APPEA says restricting LNG exports will not lower gas prices

The Federal Labor Party’s proposal for permanent controls on Australia’s LNG exports will not lower long-term domestic gas prices, according to APPEA, the national body representing Australia’s oil and gas exploration and production industry.

For illustration purposes only (Image courtesy of Woodside)

APPEA said in a statement on Monday that more regulation and political uncertainty risks deterring investment in new gas supply which, over time, will mean higher prices.

“Like manufacturers, gas producers compete in a tough global market and understand the pressures to stay competitive. However, trying to regulate prices does not tackle the real problems – the rising cost of producing gas and tightening local supply in Victoria and New South Wales,” APPEA Chief Executive Malcolm Roberts said in the statement.

“As manufacturers themselves accept, the only effective way to put downward pressure on gas prices is creating more supply from more suppliers. That supply needs to be local supply to avoid customers paying significant shipping costs,” Roberts said.

He went on to say that APPEA sees no justification for the government to apply LNG export controls in 2019 and “certainly no justification for making controls – with a price trigger – permanent.”

In June this year, the Australian Energy Market Operator (AEMO) forecasted that it does not expect supply gaps until 2030. The Australian Competition and Consumer Commission (ACCC) made a similar finding in its July 2018 Gas Market Inquiry 2017-2020 report, he said.

“The export controls introduced last year were not needed to ensure supply in 2018 and will not be needed in 2019 or into the future,” Roberts said.

“APPEA members are committed to supplying local customers at competitive prices. The east coast LNG projects are offering all their uncontracted gas to domestic buyers first,” he said.

The ACCC reported that the three LNG projects in Queensland have contracted to sell 305 petajoules (PJ) of natural gas to domestic customers in 2018 – about half of east coast demand – and are likely to do the same in 2019.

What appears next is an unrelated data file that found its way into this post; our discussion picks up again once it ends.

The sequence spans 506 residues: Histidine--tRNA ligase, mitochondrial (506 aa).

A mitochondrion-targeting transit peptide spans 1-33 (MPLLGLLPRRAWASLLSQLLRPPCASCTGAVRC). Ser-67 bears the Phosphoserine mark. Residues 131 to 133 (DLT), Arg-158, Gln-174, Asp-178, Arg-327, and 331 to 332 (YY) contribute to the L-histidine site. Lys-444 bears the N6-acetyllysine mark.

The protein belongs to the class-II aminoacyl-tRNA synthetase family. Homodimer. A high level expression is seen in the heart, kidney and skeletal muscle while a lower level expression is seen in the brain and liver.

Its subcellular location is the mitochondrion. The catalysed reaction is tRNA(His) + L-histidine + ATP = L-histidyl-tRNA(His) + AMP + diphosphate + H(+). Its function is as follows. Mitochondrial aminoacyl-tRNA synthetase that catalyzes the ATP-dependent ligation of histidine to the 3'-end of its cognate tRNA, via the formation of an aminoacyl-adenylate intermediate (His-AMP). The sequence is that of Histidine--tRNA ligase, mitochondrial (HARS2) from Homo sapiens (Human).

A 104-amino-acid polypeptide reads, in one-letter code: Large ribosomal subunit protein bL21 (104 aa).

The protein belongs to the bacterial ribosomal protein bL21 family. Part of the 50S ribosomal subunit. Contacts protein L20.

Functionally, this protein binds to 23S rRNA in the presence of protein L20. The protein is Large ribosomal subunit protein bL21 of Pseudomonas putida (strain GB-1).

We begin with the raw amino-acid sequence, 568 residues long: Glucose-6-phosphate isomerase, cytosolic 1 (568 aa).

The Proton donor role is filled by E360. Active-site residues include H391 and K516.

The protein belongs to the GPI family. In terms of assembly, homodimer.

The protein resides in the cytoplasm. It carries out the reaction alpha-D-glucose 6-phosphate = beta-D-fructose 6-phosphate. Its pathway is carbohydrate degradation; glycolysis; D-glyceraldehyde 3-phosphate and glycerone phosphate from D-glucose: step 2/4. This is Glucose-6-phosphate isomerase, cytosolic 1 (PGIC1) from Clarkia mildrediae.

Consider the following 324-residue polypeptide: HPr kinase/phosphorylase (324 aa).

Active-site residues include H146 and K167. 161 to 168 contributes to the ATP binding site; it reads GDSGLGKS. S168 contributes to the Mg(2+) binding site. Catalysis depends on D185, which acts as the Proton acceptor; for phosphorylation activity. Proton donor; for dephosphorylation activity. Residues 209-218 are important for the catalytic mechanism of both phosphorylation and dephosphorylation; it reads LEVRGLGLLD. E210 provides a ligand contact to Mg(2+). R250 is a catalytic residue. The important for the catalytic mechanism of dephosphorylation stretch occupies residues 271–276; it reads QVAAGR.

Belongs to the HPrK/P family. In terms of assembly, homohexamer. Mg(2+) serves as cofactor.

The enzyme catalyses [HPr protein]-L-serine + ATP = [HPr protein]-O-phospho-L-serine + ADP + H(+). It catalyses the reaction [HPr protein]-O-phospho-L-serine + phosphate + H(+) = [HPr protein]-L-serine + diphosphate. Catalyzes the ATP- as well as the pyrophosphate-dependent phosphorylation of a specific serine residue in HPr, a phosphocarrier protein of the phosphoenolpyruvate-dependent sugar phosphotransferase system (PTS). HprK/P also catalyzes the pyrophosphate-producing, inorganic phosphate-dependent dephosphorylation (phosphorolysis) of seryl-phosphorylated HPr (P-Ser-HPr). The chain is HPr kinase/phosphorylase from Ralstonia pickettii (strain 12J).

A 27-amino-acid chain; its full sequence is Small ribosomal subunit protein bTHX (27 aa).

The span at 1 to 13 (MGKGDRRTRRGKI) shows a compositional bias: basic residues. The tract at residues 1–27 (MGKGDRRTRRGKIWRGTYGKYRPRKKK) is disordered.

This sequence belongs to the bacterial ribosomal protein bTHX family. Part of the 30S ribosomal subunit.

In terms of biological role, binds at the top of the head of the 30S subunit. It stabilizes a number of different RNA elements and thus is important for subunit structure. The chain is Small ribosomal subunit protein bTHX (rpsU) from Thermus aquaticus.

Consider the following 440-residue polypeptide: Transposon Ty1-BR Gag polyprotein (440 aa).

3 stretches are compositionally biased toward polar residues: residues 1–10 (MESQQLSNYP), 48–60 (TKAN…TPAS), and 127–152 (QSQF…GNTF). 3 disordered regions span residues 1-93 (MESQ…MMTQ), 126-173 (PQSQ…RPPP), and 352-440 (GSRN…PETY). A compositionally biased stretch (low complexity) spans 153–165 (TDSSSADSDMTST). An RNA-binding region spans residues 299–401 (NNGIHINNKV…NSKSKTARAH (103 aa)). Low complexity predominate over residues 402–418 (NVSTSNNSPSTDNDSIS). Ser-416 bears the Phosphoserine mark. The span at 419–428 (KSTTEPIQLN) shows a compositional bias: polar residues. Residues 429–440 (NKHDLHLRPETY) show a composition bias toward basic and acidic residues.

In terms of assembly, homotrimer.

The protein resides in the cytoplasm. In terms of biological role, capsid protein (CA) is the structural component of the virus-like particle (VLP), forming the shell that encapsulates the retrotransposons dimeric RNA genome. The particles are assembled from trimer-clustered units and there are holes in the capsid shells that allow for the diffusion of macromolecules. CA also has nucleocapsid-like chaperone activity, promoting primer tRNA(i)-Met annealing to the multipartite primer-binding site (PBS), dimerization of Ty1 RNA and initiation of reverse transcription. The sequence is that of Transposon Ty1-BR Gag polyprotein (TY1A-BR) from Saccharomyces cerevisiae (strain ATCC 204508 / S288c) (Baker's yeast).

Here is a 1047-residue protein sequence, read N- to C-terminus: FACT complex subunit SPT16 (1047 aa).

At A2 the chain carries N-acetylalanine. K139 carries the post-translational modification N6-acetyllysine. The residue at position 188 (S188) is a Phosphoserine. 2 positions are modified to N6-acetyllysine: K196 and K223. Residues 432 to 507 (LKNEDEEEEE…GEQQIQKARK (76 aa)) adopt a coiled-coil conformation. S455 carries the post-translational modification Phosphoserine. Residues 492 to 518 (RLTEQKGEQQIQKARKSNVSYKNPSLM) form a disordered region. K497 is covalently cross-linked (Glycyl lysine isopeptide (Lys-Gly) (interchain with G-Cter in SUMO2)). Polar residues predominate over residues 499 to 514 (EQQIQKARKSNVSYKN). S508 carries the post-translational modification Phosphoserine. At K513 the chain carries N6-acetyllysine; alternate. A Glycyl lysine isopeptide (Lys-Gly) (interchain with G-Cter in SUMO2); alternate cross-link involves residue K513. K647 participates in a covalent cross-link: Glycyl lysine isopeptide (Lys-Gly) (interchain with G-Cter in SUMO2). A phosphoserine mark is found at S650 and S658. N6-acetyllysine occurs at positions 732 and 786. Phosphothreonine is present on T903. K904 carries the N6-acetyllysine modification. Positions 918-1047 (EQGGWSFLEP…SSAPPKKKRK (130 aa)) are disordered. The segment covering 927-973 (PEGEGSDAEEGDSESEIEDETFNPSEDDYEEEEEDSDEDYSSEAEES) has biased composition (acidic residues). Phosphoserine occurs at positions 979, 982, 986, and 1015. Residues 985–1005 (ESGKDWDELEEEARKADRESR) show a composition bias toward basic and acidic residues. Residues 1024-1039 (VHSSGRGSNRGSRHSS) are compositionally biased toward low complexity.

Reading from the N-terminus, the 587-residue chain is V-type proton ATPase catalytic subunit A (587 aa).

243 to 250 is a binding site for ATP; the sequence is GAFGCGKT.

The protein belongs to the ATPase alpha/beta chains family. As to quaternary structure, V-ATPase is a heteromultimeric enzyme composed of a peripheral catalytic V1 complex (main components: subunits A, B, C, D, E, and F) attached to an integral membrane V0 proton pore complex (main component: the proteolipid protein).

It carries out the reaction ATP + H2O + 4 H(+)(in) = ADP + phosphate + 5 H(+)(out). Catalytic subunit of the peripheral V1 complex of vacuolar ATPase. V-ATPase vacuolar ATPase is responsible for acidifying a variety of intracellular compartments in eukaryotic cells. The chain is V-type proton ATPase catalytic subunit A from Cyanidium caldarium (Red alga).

Companies operating from offshore Victoria, South Australia and other Queensland gas projects supply the rest of demand, he said.

Roberts added that ACCC monitoring of the market shows that prices have fallen sharply over the last twelve months.

“APPEA encourages all governments to focus on lasting solutions. It is bizarre that Labor in New South Wales and Victoria supports bans on local gas projects while Federal Labor now proposes to penalize the gas industry in states that do support development,” he said.

Roberts said that restricting exports and killing jobs in Queensland “does not lower gas prices in Sydney and Melbourne.”

“Unless new gas resources in New South Wales and Victoria are developed, families and businesses in those states will pay more than those in states continuing to develop new supply,” he said.

“As the ACCC has pointed out; shipping gas from Queensland to southern customers adds $2‑$4 in transport costs,” Roberts said.

“The ACCC has also found placing downward pressure on prices in the southern states requires more supply to be developed in those southern states,” he said.

“APPEA believes it is vital that any future policy changes support continuing investment in new supply. Without that new supply, the market will tighten and prices will rise,” Roberts concluded.